Riddle time: if your hand-painted porcelain tea cup can do 407 km/h, what do you call it?Simple: the Bugatti Veyron Grand Sport “L’Or Blanc.”
Fresh on the heels of Bugatti’s announcement that they have completely sold out of the original Veyron coupe, this week Bugatti released a one-off special edition that they reckon is the “first motor car to wear the finest porcelain on its body, as well as in its cabin.”
But hold on, teacup aficionados: Bugatti hasn’t created, say, a porcelain multi-link suspension. Porcelain fittings on the car are limited to non-structural pieces: the EB badge on the rear, wheel badges, and the fuel filler cap. Inside, a number of panels have been replaced with porcelain, a number of which carry the relief of a standing elephant as sculpted by Bugatti founder Ettore Bugatti’s brother, RembrantBugatti.
The one-off car is also equipped with a “precious” dish at the top of the center console, which can be removed and—get this—become part of a specially designed porcelain picnic set. The set and all of the fittings were designed, built and fitted by German porcelain house KöniglichePorzellan-Manufaktur Berlin (KPM).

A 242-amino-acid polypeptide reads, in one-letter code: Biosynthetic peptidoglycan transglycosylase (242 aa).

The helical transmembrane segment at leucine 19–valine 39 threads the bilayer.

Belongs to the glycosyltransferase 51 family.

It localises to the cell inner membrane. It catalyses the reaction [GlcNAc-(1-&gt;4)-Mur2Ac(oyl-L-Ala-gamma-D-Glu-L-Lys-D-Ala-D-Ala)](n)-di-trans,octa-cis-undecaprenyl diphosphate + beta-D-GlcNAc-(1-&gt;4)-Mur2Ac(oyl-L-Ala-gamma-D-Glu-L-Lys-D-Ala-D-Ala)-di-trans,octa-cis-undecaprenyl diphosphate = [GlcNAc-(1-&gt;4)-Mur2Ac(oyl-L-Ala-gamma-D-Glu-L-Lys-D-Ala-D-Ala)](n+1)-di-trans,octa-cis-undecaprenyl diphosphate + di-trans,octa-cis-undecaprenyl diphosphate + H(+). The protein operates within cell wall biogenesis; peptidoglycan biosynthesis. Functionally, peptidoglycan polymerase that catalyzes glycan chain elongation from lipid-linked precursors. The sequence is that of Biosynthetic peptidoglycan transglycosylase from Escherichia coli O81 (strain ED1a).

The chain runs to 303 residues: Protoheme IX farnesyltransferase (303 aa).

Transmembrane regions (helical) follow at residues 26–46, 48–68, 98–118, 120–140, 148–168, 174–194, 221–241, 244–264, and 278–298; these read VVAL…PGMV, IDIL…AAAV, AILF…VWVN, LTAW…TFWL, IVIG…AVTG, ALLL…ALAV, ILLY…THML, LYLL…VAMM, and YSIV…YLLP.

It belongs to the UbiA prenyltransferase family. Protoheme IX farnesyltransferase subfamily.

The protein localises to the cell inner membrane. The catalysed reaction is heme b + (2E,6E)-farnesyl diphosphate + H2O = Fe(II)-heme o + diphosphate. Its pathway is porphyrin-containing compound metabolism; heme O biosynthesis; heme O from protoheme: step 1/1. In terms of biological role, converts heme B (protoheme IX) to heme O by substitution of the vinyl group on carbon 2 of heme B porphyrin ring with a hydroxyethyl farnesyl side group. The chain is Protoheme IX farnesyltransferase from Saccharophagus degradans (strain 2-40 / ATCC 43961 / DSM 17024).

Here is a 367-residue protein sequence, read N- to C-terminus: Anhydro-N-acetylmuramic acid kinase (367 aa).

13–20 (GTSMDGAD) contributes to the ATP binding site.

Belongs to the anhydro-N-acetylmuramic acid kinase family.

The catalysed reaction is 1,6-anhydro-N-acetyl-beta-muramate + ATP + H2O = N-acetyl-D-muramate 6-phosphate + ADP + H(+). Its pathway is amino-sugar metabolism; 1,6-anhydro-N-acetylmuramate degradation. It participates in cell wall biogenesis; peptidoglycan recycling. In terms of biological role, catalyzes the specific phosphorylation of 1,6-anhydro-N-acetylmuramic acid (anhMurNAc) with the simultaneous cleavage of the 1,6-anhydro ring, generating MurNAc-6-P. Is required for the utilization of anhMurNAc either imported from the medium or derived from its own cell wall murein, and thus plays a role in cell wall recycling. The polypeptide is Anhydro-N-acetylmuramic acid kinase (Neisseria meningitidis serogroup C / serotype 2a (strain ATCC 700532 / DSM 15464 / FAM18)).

No word from Bugatti on if the porcelain fittings have any effect on the Grand Sport’s indicated top speeds of 407 km/h with the top up and 360 km/h with the top down, but Bugatti says the radical, hand-painted blue and white scheme is reminiscent of Italy’s Stelvio Pass, so don’t expect any noticeable change in the Grand Sport’s legendary handling.
Pricing for the one-off model is set at 1.65 million Euros ($2.39 million).